…The festival has stayed true to its commitment to allow free admission to the public, rejecting commercial interests. SHRFF is organized by unpaid volunteers and has not sought or accepted corporate support from its inception over a decade ago. Although this principle may seem needlessly stubborn, we adhere to it because we greatly prioritize freedom from state and corporate influence. Instead, we support films and events that focus on “human rights,” whether they are profitable or not.”
Transient partner Jeremy Levine field produced for the new National Geographic series Doomsday Preppers, which will premiere Tuesday, Feb 8 at 9 pm. A unique look at the odd subculture of people convinced society is on the brink of collapse and the extreme lengths they go to prepare. Watch the trailer.
Congratulations to Keith Miller and the Welcome to Pine Hill crew for their recent Grand Jury prize win at Slamdance. The feature film about a recently reformed drug dealer looking to make peace with his past, was made in collaboration with the Brooklyn Filmmakers Collective, founded by Transient Pictures partners Jeremy and Landon along with Gerardo Samano. Jeremy Levine also contributed some editing to the project and Landon makes a guest appearance.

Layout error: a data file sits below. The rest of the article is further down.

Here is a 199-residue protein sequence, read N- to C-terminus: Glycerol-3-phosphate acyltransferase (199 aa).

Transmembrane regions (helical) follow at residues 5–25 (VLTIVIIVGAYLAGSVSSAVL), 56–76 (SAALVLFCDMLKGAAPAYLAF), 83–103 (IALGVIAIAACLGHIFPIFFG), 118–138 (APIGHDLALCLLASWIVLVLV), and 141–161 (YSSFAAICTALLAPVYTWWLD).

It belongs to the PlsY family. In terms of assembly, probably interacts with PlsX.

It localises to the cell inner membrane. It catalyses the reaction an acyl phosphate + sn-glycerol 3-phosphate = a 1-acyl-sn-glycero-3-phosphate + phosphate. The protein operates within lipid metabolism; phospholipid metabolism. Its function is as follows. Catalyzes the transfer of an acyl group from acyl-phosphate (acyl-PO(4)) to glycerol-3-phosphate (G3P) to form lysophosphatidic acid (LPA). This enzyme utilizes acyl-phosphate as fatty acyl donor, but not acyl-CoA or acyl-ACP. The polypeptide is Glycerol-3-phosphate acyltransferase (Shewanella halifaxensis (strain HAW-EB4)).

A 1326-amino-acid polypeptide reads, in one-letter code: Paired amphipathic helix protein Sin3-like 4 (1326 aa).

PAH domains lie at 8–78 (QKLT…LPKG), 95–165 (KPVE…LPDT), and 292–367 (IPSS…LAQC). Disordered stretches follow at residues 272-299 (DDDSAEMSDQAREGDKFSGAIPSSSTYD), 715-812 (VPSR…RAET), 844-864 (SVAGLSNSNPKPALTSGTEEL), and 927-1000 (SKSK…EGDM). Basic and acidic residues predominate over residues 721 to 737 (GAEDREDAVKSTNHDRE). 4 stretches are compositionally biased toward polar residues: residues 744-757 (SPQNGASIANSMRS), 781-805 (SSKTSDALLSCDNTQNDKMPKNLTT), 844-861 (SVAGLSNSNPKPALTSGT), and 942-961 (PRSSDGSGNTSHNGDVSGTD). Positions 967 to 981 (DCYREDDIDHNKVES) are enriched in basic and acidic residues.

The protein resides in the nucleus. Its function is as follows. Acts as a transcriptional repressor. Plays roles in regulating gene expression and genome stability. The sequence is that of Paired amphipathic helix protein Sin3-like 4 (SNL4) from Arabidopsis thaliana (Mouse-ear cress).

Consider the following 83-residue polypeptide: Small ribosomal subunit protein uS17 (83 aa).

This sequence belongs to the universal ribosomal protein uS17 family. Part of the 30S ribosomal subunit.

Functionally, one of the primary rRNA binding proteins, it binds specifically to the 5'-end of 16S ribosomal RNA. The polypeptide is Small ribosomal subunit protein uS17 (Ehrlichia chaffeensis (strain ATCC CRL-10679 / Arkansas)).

Synopsis: A recently reformed drug dealer working as a claims adjuster by day and bouncer by night, Shannon Harper receives earth-shattering news that compels him to make peace with his past and search for freedom beyond the concrete jungle of New York. With a cinema verite style rooted in very real life, Welcome to Pine Hill features an extraordinarily intimate performance by Harper playing himself, supported by an eclectic mix of real people and improvised performers. Traveling from the backyards of Brooklyn crack houses to the lush Catskill Mountains, the film is a meditative journey about how we choose to live our lives.
We here at Transient Pictures had a great 2011 (an Emmy for God’s sake!) and we hope you did too. We look forward to an even better 2012, assuming of course that the world doesn’t end. See the upcoming series Doomsday Preppers, on National Geographic, field produced by Transient partner Jeremy Levine. Stay tuned for air dates and Happy New Year.
Transient Pictures won an Emmy for Good Fortune, its feature documentary exploring how massive international efforts to alleviate poverty in Africa may be undermining the very communities they aim to benefit! We are overwhelmed with this honor and are so thankful for everyone who helped make it happen. To make the night even more special, line producer Bernard Aulo Ohanga flew into New York from Kenya for the event. His first time in the U.S. and he’s welcomed with an Emmy!
Good Fortune won a News and Documentary Emmy in the category Outstanding Business and Economic Reporting-Long Form. We hope the recognition of the film can help promote more local leadership in development and foreign aid and help avoid the tragic stories of people like Silva and Jackson.